Selling wheels is actually hard work. The differences that do exist between wheels are reasonably contained (let's face it there are some bad wheels out there, and there are also wheels designed around divergent purposes), so when you're earnestly trying to help someone make their best choice, rather than a just a good choice, it's kind of a full contact process, mentally speaking. It's also time consuming.
The way it works out, selling the wheels is the only way to monetize that consultative process, and that's the way it works out in most retail-ish things. I'd actually love a business model whereby we just took a fee for consulting wheel purchases for people. The sales/service side and the operations are both hungry beasts, and HAH! if you think you can multi-task them. And please - sales isn't a dirty word - in your life as a consumer, good salesmen/women are some of the most valuable people in your world. They help you spend your life using things that add value to your life instead of things that suck. But the operations are how you get paid for the sales/service part, that's just how it is. And the price of the goods has to reflect the cost and value of the sales and service, otherwise the supplier is screwing himself.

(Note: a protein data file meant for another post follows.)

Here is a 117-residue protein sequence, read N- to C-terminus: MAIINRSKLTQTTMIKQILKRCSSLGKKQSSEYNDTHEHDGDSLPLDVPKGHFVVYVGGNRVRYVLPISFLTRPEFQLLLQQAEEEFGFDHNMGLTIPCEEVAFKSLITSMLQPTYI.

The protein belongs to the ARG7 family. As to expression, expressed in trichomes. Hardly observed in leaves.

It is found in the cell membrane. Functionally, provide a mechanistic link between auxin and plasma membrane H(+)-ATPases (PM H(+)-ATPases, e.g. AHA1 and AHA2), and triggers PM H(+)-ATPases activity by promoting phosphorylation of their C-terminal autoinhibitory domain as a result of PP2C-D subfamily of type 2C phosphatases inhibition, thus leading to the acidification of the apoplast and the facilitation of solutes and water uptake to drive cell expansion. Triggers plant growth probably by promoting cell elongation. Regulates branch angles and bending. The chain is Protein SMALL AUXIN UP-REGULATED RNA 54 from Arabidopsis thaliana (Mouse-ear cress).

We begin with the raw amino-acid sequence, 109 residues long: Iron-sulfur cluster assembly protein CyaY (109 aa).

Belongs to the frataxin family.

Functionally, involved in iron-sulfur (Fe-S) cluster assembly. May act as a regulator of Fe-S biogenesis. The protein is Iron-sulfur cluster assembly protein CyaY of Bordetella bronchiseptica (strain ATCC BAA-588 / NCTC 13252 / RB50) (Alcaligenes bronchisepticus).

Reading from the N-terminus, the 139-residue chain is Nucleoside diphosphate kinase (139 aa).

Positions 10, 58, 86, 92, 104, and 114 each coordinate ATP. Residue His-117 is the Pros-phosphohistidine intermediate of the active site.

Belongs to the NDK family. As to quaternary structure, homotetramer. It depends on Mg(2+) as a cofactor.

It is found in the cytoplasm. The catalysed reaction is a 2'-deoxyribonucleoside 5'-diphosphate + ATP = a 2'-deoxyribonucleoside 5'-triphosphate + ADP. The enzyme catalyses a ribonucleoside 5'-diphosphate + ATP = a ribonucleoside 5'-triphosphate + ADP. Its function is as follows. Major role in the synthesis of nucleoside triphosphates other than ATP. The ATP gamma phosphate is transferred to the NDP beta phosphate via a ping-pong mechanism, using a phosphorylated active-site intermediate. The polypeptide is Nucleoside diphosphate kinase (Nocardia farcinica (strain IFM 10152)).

We actually steer most people towards our lowest margin wheel set, which is the opposite of what most sales organizations do, and is actually pretty dumb from a business perspective. We'd supposed that the benefits of that set would be so self-evident that it would involve about as much of a sales process as someone buying a Coke in a gas station. What's happened as often as not is that said product is a better fit and value for the customer's needs than some higher margin thing they'd originally asked about, and we wind up spending a lot of our very finite time explaining that. So that's something we have to look at, but we aren't going to shut down the sales process side. To do so just wouldn't be us, and we enjoy it anyway. But it's worked out that we're kind of punishing ourselves for doing a good, so we have to look at it.
We've always been, but seem to have become more so recently, a high touch supplier. Pretty substantial pre-sales contact is the norm, as are post-delivery follow ups. And we like this, it's a natural fit for us. There are instances when it gets a bit excessive, and we struggle with those. We have a weakness for trying to make sure people feel well served. We're also small, so when you contact us, you're going to hear from one of the guys who's stood there in the wind tunnel, or done the brake heat testing, or measured all the tires, or burped the tubeless cross tire that didn't work as well as it was supposed to. The flip side of this is that we're small, so as we're trying to give you perfect info, there are also things that aren't happening then. It's part of running a small business.